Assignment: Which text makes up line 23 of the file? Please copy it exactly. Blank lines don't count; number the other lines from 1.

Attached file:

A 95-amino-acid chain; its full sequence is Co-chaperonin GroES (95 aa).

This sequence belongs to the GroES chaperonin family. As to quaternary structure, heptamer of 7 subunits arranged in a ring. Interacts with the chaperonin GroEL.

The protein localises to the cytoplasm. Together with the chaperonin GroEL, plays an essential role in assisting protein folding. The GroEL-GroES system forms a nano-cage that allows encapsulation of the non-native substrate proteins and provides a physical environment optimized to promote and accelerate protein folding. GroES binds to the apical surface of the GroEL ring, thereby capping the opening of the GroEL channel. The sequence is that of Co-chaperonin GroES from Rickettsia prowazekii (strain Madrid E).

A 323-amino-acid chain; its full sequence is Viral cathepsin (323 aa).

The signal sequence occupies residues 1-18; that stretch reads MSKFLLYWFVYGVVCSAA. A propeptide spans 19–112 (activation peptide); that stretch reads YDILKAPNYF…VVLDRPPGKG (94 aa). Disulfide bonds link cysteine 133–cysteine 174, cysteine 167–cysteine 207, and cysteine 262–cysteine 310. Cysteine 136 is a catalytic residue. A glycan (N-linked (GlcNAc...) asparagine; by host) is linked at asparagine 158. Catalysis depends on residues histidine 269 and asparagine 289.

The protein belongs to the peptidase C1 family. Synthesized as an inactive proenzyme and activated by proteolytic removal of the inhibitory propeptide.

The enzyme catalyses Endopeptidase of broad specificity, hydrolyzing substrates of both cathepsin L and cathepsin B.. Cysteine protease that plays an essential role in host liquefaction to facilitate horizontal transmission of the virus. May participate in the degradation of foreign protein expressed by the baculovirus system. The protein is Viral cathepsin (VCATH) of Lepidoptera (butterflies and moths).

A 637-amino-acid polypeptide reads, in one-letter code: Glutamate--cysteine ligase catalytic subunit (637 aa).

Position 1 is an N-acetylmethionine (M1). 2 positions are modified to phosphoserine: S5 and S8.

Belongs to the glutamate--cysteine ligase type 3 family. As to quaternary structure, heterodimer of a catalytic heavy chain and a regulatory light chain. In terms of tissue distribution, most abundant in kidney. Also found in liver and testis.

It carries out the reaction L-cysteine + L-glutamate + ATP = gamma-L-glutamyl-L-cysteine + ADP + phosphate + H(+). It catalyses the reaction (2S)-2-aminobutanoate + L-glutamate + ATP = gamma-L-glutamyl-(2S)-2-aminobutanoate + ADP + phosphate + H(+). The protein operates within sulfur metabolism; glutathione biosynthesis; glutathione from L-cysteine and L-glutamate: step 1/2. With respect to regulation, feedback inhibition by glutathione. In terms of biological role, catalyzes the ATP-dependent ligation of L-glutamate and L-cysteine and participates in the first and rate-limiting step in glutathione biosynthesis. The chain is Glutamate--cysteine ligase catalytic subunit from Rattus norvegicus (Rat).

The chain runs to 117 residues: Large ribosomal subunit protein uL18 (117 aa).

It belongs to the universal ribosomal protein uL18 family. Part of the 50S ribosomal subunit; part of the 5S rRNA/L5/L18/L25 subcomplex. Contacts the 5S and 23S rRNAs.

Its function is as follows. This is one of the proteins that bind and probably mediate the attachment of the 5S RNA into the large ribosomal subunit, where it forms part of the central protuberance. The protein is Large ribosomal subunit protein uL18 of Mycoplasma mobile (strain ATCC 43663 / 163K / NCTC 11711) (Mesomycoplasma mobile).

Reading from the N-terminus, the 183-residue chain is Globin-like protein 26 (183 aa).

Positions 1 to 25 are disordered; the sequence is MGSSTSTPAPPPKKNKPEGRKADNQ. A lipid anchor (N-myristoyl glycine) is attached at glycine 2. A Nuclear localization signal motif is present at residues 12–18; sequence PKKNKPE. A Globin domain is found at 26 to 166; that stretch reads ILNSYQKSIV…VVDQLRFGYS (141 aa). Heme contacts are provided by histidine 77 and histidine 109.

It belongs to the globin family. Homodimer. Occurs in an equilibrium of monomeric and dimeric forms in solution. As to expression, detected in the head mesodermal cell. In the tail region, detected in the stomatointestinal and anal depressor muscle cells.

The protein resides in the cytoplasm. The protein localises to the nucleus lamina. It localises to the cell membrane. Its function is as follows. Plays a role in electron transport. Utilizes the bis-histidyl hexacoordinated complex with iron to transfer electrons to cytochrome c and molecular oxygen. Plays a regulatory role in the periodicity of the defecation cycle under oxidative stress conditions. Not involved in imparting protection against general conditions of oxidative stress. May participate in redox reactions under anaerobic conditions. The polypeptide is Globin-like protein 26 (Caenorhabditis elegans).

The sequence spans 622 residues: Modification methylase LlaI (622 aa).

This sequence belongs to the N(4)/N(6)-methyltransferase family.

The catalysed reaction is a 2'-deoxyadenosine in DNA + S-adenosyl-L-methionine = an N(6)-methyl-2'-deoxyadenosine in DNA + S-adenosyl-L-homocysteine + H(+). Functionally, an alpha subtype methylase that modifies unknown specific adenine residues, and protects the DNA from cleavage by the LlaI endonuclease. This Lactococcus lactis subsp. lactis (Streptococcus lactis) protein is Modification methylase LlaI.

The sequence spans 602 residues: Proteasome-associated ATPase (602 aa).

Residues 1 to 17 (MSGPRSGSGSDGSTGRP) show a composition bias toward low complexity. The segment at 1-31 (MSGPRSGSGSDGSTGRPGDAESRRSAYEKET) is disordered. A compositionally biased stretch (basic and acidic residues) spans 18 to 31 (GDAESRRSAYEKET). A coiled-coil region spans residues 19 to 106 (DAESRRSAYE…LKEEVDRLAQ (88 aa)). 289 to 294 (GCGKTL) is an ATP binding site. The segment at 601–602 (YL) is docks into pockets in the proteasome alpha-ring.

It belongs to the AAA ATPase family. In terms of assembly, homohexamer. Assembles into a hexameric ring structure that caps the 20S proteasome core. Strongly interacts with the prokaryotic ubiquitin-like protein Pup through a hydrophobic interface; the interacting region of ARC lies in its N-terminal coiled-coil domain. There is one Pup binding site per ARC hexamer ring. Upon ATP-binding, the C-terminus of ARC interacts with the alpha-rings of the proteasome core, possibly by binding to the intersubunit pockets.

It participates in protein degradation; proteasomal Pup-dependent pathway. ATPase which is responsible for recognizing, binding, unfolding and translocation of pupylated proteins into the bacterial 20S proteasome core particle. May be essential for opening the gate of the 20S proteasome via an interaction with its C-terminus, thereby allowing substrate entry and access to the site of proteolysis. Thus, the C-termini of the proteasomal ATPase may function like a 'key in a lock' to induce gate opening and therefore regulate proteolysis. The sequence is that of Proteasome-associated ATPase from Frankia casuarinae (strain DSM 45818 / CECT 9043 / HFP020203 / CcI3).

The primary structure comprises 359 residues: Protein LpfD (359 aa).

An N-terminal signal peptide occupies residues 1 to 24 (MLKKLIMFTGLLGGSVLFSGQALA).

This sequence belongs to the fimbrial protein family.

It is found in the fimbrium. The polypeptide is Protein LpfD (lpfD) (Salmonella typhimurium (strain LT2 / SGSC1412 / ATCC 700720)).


Residues 1 to 17 (MSGPRSGSGSDGSTGRP) show a composition bias toward low complexity. The segment at 1-31 (MSGPRSGSGSDGSTGRPGDAESRRSAYEKET) is disordered. A compositionally biased stretch (basic and acidic residues) spans 18 to 31 (GDAESRRSAYEKET). A coiled-coil region spans residues 19 to 106 (DAESRRSAYE…LKEEVDRLAQ (88 aa)). 289 to 294 (GCGKTL) is an ATP binding site. The segment at 601–602 (YL) is docks into pockets in the proteasome alpha-ring.